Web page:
Revision Diary

Hitler's Rise to Power


Early career of Hitler; founding of the Nazi Party; Mein Kampf; Munich Putsch; decline in support in the Stresemann years.

Inability of the Weimar Republic to cope with the Depression.

Growth in support for the Nazis, 1929-1933; and its reasons; elections of 1932; invitation to lead coalition government, 1933.


Make sure you have detailed factual knowledge about AND HAVE THOUGHT ABOUT the following issues and topics:


Hitler and the growth of the Nazi Party to 1933

1.  A summary of Hitler's early career.

2.  An account of Hitler's beliefs.

3.  The story of the Munich Putsch

4.  The story of Hitler's rise to power, 1929-33

5.  The reasons why Hitler came to power


and that you are able to explain:





Hitler and the growth of the Nazi Party to 1933


Hitler's Early Career


•    Hitler, after a troubled youth (including a period as a tramp in Vienna which fixed his political and racial theories), joined the German Army during WWI - where he became a war hero.

•    He could not accept the defeat of Germany and believed the 'Stab in the Back' theory, and blamed the 'November Criminals'.

•    Hitler joined Anton Drexler's German Workers' Party in 1919 while working as an Army spy.

•    Hitler became friends with General Ludendorff

•    He was financed by the newspaper owner Ernst Hanfstaengl


•    During the crises of 1923, the membership of the Nazi Party grew from 6,000 to 55,000.

•    The Nazi Stormtroopers (SA) grew quickly.

•    In November 1923, Hitler attempted the Munich Putsch.   He failed and was sentenced to Landsberg prison.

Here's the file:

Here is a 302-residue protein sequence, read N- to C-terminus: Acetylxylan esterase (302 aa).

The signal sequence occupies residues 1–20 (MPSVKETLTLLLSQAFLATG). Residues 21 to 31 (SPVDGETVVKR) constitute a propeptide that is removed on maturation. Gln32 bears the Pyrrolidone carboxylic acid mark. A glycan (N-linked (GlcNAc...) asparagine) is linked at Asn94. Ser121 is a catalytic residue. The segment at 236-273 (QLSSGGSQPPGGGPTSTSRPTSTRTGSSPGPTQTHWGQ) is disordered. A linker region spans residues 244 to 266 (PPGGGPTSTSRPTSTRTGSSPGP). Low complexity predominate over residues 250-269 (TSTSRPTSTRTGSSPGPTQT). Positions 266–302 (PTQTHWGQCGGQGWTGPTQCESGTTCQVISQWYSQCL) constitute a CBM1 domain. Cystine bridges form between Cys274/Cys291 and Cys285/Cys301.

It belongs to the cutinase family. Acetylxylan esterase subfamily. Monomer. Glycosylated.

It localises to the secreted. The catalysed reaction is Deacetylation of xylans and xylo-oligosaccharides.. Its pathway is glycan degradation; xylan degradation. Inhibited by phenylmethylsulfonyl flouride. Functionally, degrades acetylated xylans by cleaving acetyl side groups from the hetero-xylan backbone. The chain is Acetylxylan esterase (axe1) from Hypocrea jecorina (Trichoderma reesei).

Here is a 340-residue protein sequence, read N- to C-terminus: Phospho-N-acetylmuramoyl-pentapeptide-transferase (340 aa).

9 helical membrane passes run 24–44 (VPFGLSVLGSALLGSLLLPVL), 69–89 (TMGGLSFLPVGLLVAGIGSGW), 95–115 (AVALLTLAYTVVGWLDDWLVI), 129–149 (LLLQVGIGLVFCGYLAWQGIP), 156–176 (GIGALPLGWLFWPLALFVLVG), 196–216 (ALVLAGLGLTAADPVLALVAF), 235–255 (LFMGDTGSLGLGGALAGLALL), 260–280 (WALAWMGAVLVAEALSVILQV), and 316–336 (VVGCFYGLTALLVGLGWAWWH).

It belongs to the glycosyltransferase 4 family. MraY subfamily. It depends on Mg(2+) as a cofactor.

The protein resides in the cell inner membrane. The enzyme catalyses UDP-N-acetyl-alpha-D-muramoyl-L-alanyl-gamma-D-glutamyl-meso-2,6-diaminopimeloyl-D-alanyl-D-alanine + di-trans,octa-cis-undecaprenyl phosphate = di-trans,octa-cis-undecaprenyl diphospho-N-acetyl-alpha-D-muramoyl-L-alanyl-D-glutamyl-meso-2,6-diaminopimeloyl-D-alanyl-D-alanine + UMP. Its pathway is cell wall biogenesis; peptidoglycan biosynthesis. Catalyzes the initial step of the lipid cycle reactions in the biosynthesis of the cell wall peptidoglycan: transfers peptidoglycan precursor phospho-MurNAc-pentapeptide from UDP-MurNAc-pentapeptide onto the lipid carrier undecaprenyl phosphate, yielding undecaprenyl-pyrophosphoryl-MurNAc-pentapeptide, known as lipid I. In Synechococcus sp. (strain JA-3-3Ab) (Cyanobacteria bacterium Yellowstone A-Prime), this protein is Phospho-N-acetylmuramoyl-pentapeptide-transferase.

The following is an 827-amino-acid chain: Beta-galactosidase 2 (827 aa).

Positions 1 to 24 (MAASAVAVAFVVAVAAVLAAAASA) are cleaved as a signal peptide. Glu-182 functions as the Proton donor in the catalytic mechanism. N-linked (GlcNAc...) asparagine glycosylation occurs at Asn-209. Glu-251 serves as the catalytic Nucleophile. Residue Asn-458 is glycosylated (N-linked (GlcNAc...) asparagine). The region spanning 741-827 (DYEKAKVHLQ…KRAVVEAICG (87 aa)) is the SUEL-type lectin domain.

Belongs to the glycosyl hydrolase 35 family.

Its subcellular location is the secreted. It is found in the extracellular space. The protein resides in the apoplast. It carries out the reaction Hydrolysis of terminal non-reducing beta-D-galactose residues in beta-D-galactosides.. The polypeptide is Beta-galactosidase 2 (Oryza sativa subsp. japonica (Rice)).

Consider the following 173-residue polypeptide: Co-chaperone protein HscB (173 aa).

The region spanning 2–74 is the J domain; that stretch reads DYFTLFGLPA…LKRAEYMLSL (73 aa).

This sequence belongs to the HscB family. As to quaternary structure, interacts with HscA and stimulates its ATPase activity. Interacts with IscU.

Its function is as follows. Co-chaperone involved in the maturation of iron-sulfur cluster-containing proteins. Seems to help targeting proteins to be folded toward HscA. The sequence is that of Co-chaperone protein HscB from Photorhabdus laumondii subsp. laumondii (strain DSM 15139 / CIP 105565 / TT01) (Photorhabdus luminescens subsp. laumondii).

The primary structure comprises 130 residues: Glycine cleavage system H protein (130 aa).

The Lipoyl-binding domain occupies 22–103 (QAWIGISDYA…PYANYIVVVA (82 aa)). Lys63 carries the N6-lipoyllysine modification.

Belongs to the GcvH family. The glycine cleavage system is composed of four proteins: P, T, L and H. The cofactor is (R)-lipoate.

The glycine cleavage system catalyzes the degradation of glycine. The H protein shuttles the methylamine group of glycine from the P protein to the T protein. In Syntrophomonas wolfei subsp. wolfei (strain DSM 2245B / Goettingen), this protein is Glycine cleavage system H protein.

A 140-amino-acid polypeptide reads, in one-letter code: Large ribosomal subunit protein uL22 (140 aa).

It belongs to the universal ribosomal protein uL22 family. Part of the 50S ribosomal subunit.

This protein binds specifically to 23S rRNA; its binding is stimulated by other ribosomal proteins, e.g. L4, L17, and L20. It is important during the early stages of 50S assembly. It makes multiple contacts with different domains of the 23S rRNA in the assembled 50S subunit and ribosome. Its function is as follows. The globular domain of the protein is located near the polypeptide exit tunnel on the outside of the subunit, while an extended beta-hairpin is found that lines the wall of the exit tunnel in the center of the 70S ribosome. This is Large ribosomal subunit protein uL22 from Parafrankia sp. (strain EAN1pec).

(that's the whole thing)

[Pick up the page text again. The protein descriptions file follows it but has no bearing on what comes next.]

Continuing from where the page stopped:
•    He used the trial as a chance to publicise his beliefs.

•    He used his time in prison to write Mein Kampf, and to plan a new strategy - to get elected to power.   He:

•    reduced the number of SA

•    put Goebbels in charge of propaganda

•    promised businessmen he would destroy the Trade Unions

•    started the Hitler Youth.

•    The Nazis appealed most to the middle class (farmers, small businessmen), as well as to nationalists and fascists.   It recruited relatively poorly from the workers and intellectuals.


•    During the prosperity of the late 1920s, support for the Nazis fell.

•    In 1924, the Nazis had 32 Reichstag members/ in 1928, only 12.



Hitler's Beliefs


(Foul Nazi Racists Should Suck A Lemon)

Hitler's beliefs - 'National Socialism' - can be found in his speeches, in the Nazi's Twenty-five Point Programme, and in Mein Kampf (1924).   They included:

•    Fascism - a strong central government and control of the newspapers.   Opposition parties and Trade Unions should be abolished.

•    Nationalism - all German-speaking people should be united in one country; the Treaty of Versailles should be abolished; Germany should be the dominant world power; and there should be special laws for foreigners.